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This weekend we had what Kostia often calls in Russian “a full cultural program” (once when we were in his hometown and I suggested buying a watermelon, he said “ooh, we’ll have a full cultural program this evening,” so you can see how this phrase is taken very seriously).

Friday night we went to a hockey game. There’s another American studying here (she’s not in my program though, hence the solo Power Point presentation) who is a fundamentalist Christian and a hard-core tomboy (I hope she wouldn’t be offended by my saying that) and plays ice hockey on the Falun women’s team. Her team was playing a “friendly match” against a team of 11- and 12-year-old boys. The teams were, surprisingly, quite balanced and the final score was 3-3. Needless to say, it was one of those experiences you don’t really anticipate having, watching grown women play hockey against pre-teen boys.

Saturday night we had a housewarming party. Our little apartment was filled to capacity. My classmate from Japan brought two friends with her, both of whom were Asian-Swedish. The Bangladeshi-Swede said to me, “When I heard that there was an American-Russian couple here, I thought, they’re making world peace in a neutral country!” I hope that isn’t a sign that a new cold war is starting. American-Russian couplings really aren’t so unusual as to be symbolic anymore… or are they?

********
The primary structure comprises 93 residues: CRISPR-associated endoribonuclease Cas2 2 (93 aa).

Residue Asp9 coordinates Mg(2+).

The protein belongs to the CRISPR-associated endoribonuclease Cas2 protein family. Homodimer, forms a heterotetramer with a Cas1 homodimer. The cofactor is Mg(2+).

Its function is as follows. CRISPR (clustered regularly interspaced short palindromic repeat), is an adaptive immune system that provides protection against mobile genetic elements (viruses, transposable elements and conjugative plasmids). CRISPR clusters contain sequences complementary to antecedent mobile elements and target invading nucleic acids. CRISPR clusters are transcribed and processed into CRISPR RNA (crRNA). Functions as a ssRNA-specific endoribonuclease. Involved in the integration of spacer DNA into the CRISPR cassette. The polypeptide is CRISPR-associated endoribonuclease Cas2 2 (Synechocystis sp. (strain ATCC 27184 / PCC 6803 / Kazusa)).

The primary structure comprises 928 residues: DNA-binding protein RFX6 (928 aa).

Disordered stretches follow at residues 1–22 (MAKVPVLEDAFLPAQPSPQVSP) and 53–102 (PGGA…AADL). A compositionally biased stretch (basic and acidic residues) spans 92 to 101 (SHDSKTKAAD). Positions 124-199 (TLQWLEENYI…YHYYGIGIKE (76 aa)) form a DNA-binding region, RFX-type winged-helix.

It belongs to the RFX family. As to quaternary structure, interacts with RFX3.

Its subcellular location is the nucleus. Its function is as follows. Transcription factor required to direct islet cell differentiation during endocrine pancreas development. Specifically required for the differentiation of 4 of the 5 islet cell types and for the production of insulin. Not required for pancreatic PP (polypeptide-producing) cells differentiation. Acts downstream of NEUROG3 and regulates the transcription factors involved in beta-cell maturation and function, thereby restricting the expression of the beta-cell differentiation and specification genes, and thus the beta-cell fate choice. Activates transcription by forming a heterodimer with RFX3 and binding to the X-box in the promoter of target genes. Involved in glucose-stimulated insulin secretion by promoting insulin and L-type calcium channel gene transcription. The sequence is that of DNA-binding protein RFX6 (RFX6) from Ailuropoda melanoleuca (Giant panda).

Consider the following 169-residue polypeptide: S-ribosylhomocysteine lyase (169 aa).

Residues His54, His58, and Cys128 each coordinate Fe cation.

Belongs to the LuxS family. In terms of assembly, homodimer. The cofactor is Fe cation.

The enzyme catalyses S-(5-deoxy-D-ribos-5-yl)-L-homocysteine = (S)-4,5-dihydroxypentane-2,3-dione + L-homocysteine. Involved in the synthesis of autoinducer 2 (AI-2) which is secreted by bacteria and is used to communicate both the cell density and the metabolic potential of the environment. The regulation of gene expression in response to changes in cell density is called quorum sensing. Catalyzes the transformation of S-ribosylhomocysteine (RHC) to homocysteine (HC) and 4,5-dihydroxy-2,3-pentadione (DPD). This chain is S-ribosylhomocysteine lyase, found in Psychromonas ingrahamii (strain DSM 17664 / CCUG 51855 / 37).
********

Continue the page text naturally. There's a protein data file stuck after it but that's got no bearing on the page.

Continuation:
(By the way, the Power Point presentation went pretty well today, though people didn’t laugh as much as I expected. My Mexican classmate did a really kick-ass presentation.)

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About This Blog

I'm an American who started blogging when I moved to Russia in 2004. Eventually I moved to Sweden, where life is pleasant but uneventful, and stopped blogging for lack of interesting things to say. And then I joined Facebook, which further destroyed any motivation for blogging. Maybe someday I'll start blogging again, but for now, this blog is dormant, an archive of The Russia Years: 2004-2008.

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